The Community Development Block Grant (CDBG) program is the key tool cities use to revitalize low and moderate-income neighborhoods and serve the people who live in them. Administered by the Department of Housing and Urban Development, CDBG was launched in 1974 and has served thousands of communities across the nation. “Entitlement” communities receive funds directly from the federal government based on a highly targeted formula. The balance of funds go to States which administer CDBG resources to smaller towns and communities on a competitive basis. CDBG allows local governments the flexibility to design their own comprehensive revitalization plans in the context of targeted objectives to serve low and moderate income people.
Unfortunately, the Trump Administration has proposed the elimination of CDBG in its Fiscal Year (FY) 2018 federal budget. In fact, in a White House press briefing in March 2017, OMB Director Mick Mulvaney told the press that “CDBG does not work.” The nation’s mayors strongly disagree and have responded with letters to Congressional leaders outlining the accomplishments of CDBG over the years. Over 350 mayors and counting have signed these letters and pledged to fight CDBG’s elimination and are cataloged starting on page 97.
CDGB is not just another federal program. It is a lifeline to poor neighborhoods that for too long have suffered disinvestment in both their physical infrastructure and their people. This publication, CDBG WORKS, is designed to illustrate the types of projects CDBG makes possible. CDBG funds housing rehab programs for in-home seniors and those with disabilities, making it possible for them to gain access and stay in their homes. It funds Boys and Girls Clubs to provide youth productive activities as an alternative to the streets. It supports community and social service organizations that provide counseling to victims of domestic violence and those who suffer from homelessness and mental health problems. The list goes on and on.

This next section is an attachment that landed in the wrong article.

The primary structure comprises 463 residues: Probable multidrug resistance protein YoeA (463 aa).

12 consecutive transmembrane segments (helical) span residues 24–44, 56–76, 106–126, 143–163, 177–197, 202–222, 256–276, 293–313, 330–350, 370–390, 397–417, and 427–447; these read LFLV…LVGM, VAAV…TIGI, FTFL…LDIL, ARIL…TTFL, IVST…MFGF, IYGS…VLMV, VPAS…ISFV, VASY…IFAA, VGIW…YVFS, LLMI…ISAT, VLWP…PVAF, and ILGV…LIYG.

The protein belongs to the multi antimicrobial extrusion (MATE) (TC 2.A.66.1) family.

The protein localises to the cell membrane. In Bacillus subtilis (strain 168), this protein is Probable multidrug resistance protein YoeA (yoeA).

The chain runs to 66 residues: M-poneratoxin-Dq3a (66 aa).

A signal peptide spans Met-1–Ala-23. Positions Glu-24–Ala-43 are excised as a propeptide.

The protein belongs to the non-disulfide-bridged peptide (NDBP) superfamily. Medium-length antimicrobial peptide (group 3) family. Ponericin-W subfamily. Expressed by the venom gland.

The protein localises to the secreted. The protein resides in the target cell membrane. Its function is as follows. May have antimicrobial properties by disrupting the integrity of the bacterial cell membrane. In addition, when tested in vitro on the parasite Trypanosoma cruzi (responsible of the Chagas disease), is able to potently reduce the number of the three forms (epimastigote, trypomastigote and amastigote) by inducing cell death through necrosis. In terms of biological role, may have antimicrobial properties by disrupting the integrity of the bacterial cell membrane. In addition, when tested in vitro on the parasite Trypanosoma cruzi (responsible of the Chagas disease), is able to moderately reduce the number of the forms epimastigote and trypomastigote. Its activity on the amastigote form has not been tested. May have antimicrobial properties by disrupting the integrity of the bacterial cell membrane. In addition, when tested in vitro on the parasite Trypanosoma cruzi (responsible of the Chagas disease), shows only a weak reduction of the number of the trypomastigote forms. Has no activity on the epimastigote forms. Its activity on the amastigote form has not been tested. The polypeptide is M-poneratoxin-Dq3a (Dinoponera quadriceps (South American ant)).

CDBG also provides long-term funding needed to revitalize communities and to help them build self-sustaining economies. CDBG funds are used for small business and economic development initiatives; neighborhood infrastructure upgrades are made to attract new investment and businesses to low income areas. The program assists in upgrading the existing housing stock of a neighborhood and provides gap financing for low and modern-income housing development. CDBG helps fund neighborhood facilities such as health centers, community centers and parks that build and sustain the social fabric of a neighborhood. All these initiatives and many more provide jobs for those who need them most.
The examples contained herein scratch only the surface of what CDBG does. They are powerful illustrations of how CDBG serves people in need, and helps build their communities in ways that offer opportunity. That is principally why CDBG has enjoyed broad based bipartisan support in Congress over the years.
Could CDBG do more? Of course. Congressional funding of the program since 1980 has not kept up with inflation. If it had, CDBG would be three times larger than its current funding level of $3 billion. The program, though underfunded, still provides concrete results and hope for poor neighborhoods and their residents.
Yes, CDBG Works, and people who benefit from it are relying on mayors, cities, community organizations, and the United States Conference of Mayors to save it.